Place of originUkraine[1]
Associated cuisine
Main ingredientsMilk
Nutritional value
(per 100 g serving)
Protein≥3 g
Fat0.5−8.9 g
Carbohydrate4−5 g

Ryazhenka, or ryazhanka (Russian: ряженка; Belarusian: ражанка, Ukrainian: ряжанка),[2] is a traditional fermented milk product in Belarus, Russia, and Ukraine.[3][4][5] It is made from baked milk by lactic acid fermentation.[6]

Origin and etymology

Russian and Soviet sources call it "Little-Russian ryazhenka",[7] "Ukrainian ryazhenka",[8] or "Ukrainian soured milk" (украинская простокваша, ukrainskaya prostokvasha)[9][10][11] and attribute its origin to Ukrainian cuisine.[1][4][12] The name is cognate with the Ukrainian "пряжений" as in "пряжене молоко" (pryazhene moloko, "baked milk").[1][13]

Similar dairy products

Similar traditional products made by fermenting baked milk have been known in Russia as varenets.[14] While some dictionaries define both names as synonyms,[15] the industry standard GOST distinguishes between the two products, specifying somewhat different production processes.[6][16]

Similar products include qatiq and kaymak,[7] in Turkic countries. The milk is heated to a high temperature before fermentation, which is the main factor distinguishing ryazhenka, varenets, qatiq, and kaymak from yogurt-based drinks.


Ryazhenka is made by first pasteurizing milk before simmering it on low heat for eight hours, at minimum. Historically, this was done by placing a clay pot (glechik or krinka) with milk in a traditional Ukrainian oven for a day, until it was coated with a brown crust. Prolonged exposure to heat leads to the Maillard reaction between the milk's amino acids and sugars, resulting in the formation of melanoidin compounds that give it a creamy color and caramel flavor. A great deal of moisture evaporates, resulting in a change of consistency. In household production, sour cream (smetana) is subsequently added to trigger fermentation. In modern industrial production, pure thermophile bacterial cultures (Streptococcus thermophilus and Lactobacillus delbrueckii subsp. bulgaricus) are used instead.[6] The mixture is then kept in a warm place; the fermentation occurs at temperatures above ca. 40 °C / 100 °F and usually takes from three to six hours.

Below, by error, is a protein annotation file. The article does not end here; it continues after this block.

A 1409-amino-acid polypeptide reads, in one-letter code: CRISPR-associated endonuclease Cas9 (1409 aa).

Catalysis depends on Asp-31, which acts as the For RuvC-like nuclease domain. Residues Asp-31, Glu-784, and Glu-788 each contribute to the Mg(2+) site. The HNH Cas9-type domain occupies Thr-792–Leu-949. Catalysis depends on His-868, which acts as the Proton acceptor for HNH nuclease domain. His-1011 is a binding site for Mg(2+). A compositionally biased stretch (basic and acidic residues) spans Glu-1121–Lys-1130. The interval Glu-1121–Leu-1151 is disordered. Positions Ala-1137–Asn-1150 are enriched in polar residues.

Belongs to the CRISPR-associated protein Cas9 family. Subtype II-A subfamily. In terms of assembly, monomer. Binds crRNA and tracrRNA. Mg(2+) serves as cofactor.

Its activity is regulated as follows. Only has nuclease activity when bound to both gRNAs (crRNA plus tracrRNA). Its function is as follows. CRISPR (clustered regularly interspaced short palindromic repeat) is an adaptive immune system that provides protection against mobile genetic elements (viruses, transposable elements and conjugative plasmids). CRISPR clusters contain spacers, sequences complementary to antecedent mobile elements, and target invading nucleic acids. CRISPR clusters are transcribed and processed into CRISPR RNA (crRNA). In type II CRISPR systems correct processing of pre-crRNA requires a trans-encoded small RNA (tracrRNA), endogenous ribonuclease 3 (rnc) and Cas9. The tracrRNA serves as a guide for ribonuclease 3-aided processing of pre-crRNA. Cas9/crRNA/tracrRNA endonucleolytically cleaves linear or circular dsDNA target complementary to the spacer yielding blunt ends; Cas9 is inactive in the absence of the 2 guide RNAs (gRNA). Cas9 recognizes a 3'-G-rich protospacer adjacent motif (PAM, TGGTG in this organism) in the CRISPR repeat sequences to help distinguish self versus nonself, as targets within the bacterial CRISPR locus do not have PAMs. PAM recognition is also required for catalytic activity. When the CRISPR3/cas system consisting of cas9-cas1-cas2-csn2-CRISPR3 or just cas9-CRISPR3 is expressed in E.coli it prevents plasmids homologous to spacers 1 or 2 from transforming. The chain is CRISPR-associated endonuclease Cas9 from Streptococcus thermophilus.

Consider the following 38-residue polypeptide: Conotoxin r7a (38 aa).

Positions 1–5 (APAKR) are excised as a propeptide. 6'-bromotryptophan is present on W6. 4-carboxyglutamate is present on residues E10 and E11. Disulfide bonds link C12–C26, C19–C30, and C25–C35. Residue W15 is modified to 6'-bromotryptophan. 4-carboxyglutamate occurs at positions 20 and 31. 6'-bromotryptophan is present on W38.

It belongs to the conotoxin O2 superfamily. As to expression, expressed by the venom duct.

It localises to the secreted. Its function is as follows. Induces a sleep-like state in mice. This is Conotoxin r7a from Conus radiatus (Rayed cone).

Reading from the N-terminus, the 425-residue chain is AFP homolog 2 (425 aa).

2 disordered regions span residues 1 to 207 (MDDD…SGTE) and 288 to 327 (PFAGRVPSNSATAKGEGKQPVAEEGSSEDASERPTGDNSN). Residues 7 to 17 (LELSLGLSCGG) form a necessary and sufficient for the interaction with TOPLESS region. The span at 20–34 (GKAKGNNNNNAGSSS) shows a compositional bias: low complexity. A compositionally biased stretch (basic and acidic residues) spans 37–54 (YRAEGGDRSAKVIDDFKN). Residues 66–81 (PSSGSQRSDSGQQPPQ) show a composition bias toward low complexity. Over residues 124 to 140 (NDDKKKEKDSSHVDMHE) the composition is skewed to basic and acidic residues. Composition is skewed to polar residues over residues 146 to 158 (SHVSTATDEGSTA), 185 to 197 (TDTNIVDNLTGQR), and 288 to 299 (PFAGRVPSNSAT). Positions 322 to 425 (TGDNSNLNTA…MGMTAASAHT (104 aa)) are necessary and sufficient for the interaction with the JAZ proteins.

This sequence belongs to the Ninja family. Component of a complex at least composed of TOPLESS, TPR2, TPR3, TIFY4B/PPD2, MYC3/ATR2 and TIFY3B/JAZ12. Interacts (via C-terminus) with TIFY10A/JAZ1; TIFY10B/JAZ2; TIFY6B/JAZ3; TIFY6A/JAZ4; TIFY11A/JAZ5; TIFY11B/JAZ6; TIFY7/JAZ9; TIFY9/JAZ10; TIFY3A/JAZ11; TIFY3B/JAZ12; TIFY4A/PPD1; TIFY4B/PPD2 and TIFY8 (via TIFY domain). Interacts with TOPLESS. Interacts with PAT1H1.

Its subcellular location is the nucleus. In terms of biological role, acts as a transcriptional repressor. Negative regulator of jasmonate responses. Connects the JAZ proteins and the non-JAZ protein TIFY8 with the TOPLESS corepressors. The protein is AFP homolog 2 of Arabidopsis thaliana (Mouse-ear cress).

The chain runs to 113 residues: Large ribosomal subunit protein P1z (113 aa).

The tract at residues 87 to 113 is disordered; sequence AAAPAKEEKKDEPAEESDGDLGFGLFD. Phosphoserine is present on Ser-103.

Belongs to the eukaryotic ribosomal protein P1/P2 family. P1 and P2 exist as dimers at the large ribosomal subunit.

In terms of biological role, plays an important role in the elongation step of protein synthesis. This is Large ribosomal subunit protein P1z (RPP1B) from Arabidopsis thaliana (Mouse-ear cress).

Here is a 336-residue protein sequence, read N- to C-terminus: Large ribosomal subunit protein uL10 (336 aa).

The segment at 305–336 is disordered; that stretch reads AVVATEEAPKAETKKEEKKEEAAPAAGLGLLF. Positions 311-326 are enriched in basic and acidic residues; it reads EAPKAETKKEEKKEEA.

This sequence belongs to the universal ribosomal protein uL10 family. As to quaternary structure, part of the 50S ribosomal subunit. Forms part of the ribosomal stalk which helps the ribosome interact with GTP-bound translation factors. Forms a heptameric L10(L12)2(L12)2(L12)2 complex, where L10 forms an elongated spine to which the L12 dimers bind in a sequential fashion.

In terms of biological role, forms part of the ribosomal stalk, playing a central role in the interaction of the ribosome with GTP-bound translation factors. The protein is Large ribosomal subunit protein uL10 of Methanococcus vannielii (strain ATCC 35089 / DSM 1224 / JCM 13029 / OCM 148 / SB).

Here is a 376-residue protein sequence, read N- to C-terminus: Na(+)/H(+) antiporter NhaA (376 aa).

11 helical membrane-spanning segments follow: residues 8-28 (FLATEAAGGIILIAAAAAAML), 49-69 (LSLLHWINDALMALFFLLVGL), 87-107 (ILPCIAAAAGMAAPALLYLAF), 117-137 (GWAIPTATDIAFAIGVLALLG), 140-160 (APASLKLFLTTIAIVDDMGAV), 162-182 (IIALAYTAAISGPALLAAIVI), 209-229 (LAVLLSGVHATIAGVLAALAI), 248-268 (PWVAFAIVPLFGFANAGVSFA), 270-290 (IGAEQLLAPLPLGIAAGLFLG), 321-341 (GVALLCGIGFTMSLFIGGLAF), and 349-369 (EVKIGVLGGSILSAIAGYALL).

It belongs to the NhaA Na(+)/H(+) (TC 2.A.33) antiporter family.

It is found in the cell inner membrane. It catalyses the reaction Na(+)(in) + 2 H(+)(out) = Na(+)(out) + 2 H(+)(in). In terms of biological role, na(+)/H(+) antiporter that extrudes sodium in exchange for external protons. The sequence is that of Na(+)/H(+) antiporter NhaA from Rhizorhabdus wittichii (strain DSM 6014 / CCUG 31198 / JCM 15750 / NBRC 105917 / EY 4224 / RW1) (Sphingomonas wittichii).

The fat content of industrially produced ryazhenka is typically 3.5–4%, but in general, it is allowed to vary from <0.5% (if made from skimmed milk) up to 8.9%.[6] The protein content is at least 3%.[6] The carbohydrate content is usually 4–5%. Like scalded milk, ryazhenka is free of harmful bacteria and enzymes and can be stored safely at room temperature for up to forty hours.


  1. ^ a b c Drey, Victoria (18 April 2018). "Want to feel like a Ukrainian? Drink Ryazhenka before going to bed!". Russia Beyond. Retrieved 31 July 2020. Nobody knows for sure when and who firstly came up with this unique recipe, but originally it was invented in Ukraine and then spread all over the Slavic region. In Ancient Rus they mixed milk with cream in special earthen pots and left them in a stove for hours on low heat until ryazhenka thickened enough.
  2. ^ Also romanized riazhenka or riazhanka